- Associated Press - Monday, February 17, 2014

Holland Sentinel. Feb. 9.

To reward work, increase the minimum wage

Congress should raise the minimum wage to make sure work is worthwhile for all Americans. When it does so, it should also link future increases in the minimum wage to the inflation rate so we don’t have to repeat this political battle over and over again.

The main argument against raising the minimum wage is that it will actually reduce the number of jobs available as employers try to control their overall labor costs. That argument is valid, but history indicates that the impact of a higher minimum wage on job numbers is not dramatic. And while some jobs may be lost, we think it’s a worthwhile tradeoff to give millions of Americans something a little closer to a family-sustaining income. A full-time worker earning the national minimum wage of $7.25 an hour (it’s $7.40 in Michigan and more than $8 in eight states) makes $15,080 a year, less than the official poverty level income of $15,510 for an adult with one dependent. A full-time job should be more economically rewarding than that - no job should pay so little that someone sees welfare or unemployment benefits as an attractive alternative to working.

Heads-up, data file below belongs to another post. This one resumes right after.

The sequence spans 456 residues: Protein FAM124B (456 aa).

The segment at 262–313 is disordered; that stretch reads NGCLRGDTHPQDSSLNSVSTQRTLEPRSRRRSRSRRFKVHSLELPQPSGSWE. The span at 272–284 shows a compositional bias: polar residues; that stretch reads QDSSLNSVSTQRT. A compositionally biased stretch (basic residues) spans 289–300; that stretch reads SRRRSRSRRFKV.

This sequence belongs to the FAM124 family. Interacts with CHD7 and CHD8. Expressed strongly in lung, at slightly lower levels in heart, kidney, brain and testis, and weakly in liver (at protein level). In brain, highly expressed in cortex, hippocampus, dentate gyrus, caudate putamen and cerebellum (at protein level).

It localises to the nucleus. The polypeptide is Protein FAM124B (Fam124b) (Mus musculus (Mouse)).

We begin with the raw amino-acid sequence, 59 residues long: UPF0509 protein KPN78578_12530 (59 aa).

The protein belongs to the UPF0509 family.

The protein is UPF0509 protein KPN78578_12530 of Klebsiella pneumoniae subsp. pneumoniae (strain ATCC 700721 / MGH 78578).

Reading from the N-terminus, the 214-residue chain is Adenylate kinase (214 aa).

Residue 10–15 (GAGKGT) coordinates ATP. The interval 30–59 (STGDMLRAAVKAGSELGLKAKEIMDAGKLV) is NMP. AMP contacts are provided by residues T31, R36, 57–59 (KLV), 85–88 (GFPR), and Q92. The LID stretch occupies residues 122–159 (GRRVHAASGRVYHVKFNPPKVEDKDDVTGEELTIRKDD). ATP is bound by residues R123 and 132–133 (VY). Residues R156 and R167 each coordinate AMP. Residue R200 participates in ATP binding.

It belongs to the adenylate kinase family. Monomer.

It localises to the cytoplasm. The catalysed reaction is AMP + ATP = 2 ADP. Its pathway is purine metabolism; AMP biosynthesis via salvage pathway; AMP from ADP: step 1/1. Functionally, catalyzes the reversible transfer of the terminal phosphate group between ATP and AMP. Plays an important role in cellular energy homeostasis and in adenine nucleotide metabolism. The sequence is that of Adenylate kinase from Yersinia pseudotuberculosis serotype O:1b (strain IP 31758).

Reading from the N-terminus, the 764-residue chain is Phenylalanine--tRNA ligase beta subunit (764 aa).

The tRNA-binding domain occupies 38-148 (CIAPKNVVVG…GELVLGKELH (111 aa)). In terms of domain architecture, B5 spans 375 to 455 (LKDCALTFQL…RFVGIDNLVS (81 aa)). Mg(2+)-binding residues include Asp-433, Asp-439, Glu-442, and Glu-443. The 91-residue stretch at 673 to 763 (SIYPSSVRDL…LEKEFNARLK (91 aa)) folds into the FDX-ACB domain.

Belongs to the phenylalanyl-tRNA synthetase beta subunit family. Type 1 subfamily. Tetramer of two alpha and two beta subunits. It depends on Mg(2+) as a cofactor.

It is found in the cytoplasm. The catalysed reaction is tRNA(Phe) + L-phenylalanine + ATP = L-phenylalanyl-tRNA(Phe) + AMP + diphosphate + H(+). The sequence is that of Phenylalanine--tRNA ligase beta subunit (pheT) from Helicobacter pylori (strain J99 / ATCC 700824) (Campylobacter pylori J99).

Opponents of a higher minimum wage also point out that most jobs that pay that rate were never meant to support a family, but were designed for teenagers and others just getting their start in the workforce. That may have been true in the past, but if you look at the face behind the fast-food counter today it’s as often an adult as a high school student. The slow recovery from the recession has led many family “breadwinners” to take jobs that were once the province of students earning a little pocket money. New research by University of Massachusetts Boston economists Randy Alberda and Michael Carr, reported on CNN Money, that factors out students and other non-breadwinners found that 21 million Americans are trying to support households on low-wage jobs (the economists set their threshold at a little more than $11).

In any case, telling workers at the bottom of the economic ladder that they don’t deserve an extra dollar or two at the same time incomes are soaring for people at the top end strikes us as churlish. If a higher minimum wage means paying a little more for a hamburger or for the office custodial service, those are costs we’re willing to accept.

How much to raise the minimum wage is a difficult question. Raising the level to $10.10 an hour, as proposed by Democrats in Congress, would put the minimum wage near its all-time high in inflation-adjusted terms. (California Gov. Jerry Brown recently signed a law that will raise that state’s minimum wage to $10.10; Illinois Gov. Pat Quinn has proposed raising his state’s minimum from $8.25 to $10.) Increasing the minimum wage to somewhere in the $8 to $9 range would put the rate near its historic average in terms of buying power, and we believe that most employers could absorb such an increase without major dislocation.